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Bush And Blair's War Plans Increase World Tensions
AS THE Socialist predicted, Bush and Blair's 'war against terrorism' has not gone according to plan.
Preparations for extending the war into Iraq had to be pushed back as the Israeli government intensified its offensive against the Palestinians. Now, nuclear powers India and Pakistan are once more teetering on the brink of war over Kashmir.
US vice-president Dick Cheney has warned that "it's not a matter of if, but when" a new al Qa'ida terrorist attack takes place in the US. This is a clear admission that the 'war against terrorism' has completely failed to destroy al Qa'ida. But it was also an attempt by Cheney to deflect attention from mounting criticism of events leading up to 11 September.
It's been revealed that both the FBI and the CIA had information prior to 11 September warning that al Qa'ida might be preparing to hijack US planes. Yet nothing was done to improve security.
No doubt this inaction had something to do with a reluctance to cut into the profits of the big US airlines. Also, at the time, the hawks in the US administration were more concerned with increasing spending on the National Missile Defence system than countering terrorism.
Bush has been riding high in the opinion polls since 11 September. But these revelations and the fact that they have been kept under wraps for eight months could well lead to a fall in his support.
The situation in Afghanistan is also unravelling. Aid agencies estimate that 20,000 Afghans died as an indirect consequence of Bush and Blair's war. This is in addition to the 3,000 - 8,000 civilians killed by the bombing itself.
There is no real peace, security or prosperity for those who have survived the war. 30 different warlords are opposed to Hamid Karzai's interim government which has no real power outside of Kabul. Intense fighting has broken out between rival warlords and ethnic groups, sometimes encouraged and aided by the US. It's not surprising that no country wants to take responsibility from Britain for the international peacekeeping force.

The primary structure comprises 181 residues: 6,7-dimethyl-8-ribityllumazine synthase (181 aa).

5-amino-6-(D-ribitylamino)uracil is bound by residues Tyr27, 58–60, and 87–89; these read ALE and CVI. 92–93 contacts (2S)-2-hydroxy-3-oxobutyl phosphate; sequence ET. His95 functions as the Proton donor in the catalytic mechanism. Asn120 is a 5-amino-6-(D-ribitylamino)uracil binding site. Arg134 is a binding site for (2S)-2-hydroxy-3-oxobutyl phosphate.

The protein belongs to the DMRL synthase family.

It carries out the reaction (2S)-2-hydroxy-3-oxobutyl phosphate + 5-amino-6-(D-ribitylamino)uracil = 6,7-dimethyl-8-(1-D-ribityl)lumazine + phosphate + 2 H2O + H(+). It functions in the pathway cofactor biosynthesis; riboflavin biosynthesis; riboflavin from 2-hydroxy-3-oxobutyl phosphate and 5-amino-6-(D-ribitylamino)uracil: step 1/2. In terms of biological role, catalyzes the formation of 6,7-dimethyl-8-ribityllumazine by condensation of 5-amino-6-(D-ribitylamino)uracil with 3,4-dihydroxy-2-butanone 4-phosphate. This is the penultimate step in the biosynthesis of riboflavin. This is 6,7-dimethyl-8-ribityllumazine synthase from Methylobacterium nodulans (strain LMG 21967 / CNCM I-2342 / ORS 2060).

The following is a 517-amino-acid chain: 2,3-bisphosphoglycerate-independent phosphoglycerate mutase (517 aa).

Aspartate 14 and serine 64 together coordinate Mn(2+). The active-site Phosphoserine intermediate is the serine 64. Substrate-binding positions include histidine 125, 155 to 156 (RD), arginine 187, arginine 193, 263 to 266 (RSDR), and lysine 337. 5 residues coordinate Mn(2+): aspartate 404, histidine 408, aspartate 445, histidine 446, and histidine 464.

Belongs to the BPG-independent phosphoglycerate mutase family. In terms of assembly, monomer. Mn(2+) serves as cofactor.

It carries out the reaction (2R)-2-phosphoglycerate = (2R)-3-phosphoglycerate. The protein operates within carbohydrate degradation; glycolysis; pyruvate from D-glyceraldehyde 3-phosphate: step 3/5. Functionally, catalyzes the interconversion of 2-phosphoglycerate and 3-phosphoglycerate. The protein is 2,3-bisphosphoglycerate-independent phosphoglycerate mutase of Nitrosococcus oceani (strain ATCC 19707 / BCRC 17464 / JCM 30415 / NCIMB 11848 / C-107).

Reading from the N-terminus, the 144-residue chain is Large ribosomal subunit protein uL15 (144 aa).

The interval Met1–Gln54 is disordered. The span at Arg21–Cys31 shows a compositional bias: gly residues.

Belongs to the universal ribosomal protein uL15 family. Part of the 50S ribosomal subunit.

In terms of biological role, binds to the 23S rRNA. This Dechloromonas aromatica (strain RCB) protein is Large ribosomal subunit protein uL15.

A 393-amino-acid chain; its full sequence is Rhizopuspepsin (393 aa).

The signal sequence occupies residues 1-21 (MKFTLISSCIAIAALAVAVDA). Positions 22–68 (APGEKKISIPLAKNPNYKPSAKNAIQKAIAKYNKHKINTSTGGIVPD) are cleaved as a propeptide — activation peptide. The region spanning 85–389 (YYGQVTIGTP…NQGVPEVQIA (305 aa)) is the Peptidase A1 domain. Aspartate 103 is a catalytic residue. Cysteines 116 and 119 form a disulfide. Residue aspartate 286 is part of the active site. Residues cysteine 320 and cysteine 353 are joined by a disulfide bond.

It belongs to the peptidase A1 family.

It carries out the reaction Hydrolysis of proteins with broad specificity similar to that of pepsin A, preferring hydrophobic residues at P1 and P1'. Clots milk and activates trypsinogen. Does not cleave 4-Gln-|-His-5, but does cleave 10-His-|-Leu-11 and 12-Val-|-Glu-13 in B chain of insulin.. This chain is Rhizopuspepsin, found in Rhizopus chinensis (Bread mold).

1,700 British marines were sent to continue the US's ground war against al Qa'ida/Taliban (AQT) after US troops were killed.
Despite numerous 'operations' they don't seem to have even found any AQTs let alone enter into battle. The only thing they seem to have caught is an unidentifiable stomach illness.
Brigadier Roger Lane, commander of the British troops in Afghanistan said recently that "the war is all but won". Now he is being removed from his position.
In reality, most of the al Qa'ida leaders have disappeared over the border in Pakistan and the stage is being set for a prolonged guerrilla war which could embroil the outside powers for an indefinite period.
The suicide attack in Karachi, Pakistan which killed 14, including eleven French, shows how events in Afghanistan threaten to destabilise the region. Conflict between India and Pakistan over Kashmir could inflame the entire situation.
Capitalism is an inherently unstable system. The 'war against terrorism' has aggravated and intensified already existing tensions, unleashing events which can rapidly spiral out of the control of US imperialism and the major capitalist powers internationally.
In The Socialist 24 May 2002: